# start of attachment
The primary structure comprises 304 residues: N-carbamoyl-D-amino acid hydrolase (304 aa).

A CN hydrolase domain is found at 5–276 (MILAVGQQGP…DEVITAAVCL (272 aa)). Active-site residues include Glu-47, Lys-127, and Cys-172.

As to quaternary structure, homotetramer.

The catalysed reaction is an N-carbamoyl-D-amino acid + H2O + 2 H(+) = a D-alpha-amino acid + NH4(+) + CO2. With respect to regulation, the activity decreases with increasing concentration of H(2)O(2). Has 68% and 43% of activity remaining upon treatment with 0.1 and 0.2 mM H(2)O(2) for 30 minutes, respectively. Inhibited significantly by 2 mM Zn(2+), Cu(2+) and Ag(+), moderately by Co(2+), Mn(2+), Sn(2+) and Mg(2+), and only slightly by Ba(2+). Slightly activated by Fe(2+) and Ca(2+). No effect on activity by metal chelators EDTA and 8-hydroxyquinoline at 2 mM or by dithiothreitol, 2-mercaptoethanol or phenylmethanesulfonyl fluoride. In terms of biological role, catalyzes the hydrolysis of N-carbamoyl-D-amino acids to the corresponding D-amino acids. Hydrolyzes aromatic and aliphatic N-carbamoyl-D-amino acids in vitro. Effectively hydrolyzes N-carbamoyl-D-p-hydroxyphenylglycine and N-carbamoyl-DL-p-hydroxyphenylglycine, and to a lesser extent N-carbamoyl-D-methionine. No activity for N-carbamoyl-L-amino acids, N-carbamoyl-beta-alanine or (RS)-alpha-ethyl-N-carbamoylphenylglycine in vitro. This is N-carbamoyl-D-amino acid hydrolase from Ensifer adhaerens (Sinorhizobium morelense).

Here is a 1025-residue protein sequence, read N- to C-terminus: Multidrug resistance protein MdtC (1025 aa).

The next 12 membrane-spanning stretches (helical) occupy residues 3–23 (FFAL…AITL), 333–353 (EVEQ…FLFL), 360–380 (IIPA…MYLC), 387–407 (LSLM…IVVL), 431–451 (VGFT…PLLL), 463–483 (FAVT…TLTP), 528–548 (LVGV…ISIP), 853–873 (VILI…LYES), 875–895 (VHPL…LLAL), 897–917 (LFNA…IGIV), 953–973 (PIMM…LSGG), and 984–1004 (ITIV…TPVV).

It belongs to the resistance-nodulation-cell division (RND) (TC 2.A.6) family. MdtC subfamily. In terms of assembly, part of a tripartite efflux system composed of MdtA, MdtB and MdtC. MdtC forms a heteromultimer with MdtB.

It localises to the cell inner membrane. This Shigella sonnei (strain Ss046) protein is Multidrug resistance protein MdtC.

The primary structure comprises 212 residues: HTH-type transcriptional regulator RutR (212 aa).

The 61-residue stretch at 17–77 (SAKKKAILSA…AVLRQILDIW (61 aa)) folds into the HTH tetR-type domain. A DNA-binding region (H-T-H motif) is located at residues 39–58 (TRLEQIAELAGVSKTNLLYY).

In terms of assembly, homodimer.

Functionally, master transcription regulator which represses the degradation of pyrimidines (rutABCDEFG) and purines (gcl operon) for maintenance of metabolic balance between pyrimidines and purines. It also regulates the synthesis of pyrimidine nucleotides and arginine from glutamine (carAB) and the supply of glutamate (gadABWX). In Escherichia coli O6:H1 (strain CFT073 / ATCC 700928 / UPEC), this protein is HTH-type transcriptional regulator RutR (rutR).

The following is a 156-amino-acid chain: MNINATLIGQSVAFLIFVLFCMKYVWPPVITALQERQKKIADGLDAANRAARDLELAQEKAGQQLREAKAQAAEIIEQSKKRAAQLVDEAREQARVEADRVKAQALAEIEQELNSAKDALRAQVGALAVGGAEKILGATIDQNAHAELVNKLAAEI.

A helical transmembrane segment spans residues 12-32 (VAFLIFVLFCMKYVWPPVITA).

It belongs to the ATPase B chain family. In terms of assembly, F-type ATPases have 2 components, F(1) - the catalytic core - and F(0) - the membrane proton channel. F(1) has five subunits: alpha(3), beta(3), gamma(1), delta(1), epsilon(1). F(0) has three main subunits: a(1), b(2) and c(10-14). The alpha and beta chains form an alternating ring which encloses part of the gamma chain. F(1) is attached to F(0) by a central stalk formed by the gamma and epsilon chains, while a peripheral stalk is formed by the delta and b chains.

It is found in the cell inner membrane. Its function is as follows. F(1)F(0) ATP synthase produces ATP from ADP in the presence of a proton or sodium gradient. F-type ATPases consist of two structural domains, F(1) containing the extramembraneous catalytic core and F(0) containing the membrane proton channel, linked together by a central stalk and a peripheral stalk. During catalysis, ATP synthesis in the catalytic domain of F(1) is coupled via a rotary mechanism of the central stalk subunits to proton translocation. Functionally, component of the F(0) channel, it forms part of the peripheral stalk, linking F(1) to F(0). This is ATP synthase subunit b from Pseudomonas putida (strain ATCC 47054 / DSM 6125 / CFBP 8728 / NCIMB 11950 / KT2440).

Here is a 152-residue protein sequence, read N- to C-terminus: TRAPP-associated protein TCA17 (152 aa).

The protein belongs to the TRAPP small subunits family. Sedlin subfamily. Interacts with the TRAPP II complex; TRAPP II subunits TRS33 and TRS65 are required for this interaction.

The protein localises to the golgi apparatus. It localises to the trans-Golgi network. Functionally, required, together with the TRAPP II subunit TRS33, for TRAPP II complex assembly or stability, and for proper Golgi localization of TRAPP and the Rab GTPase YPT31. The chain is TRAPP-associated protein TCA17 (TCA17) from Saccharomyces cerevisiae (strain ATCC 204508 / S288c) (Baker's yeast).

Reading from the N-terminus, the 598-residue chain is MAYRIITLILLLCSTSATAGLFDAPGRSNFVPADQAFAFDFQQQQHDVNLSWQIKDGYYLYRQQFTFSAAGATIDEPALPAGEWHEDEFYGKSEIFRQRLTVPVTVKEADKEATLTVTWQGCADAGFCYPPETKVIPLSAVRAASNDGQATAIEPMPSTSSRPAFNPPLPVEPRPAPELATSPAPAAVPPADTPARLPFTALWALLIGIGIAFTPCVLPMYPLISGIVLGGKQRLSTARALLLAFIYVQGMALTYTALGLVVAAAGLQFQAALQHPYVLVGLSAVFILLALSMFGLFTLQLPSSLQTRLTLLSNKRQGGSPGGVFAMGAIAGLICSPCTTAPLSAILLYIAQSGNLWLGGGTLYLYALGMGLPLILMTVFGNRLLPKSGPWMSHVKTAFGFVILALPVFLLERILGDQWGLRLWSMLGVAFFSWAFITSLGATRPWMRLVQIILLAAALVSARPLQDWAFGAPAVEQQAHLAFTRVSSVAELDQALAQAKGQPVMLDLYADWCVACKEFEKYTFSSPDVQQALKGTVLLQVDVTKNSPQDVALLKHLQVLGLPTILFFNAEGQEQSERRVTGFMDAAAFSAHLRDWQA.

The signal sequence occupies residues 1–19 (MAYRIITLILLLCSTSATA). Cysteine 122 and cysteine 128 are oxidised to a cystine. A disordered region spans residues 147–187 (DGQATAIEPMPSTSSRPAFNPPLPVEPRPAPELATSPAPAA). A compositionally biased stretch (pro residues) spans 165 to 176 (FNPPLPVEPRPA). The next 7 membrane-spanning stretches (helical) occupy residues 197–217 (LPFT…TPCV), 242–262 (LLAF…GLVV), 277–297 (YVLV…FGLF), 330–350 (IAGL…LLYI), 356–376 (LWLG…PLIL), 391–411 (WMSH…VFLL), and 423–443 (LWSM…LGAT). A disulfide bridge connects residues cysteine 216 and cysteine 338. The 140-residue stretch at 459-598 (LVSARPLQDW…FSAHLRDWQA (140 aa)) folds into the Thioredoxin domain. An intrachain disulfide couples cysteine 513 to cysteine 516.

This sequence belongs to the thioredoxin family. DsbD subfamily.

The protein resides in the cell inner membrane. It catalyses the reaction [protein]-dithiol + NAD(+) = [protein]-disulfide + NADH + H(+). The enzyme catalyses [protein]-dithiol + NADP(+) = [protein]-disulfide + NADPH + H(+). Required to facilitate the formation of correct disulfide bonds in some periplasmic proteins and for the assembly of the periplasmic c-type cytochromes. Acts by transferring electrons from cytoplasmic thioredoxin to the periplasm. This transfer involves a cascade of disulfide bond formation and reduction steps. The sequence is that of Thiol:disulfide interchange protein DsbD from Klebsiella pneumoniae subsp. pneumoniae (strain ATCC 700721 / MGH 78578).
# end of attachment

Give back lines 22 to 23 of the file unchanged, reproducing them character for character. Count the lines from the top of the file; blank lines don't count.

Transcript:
This sequence belongs to the thioredoxin family. DsbD subfamily.

The protein resides in the cell inner membrane. It catalyses the reaction [protein]-dithiol + NAD(+) = [protein]-disulfide + NADH + H(+). The enzyme catalyses [protein]-dithiol + NADP(+) = [protein]-disulfide + NADPH + H(+). Required to facilitate the formation of correct disulfide bonds in some periplasmic proteins and for the assembly of the periplasmic c-type cytochromes. Acts by transferring electrons from cytoplasmic thioredoxin to the periplasm. This transfer involves a cascade of disulfide bond formation and reduction steps. The sequence is that of Thiol:disulfide interchange protein DsbD from Klebsiella pneumoniae subsp. pneumoniae (strain ATCC 700721 / MGH 78578).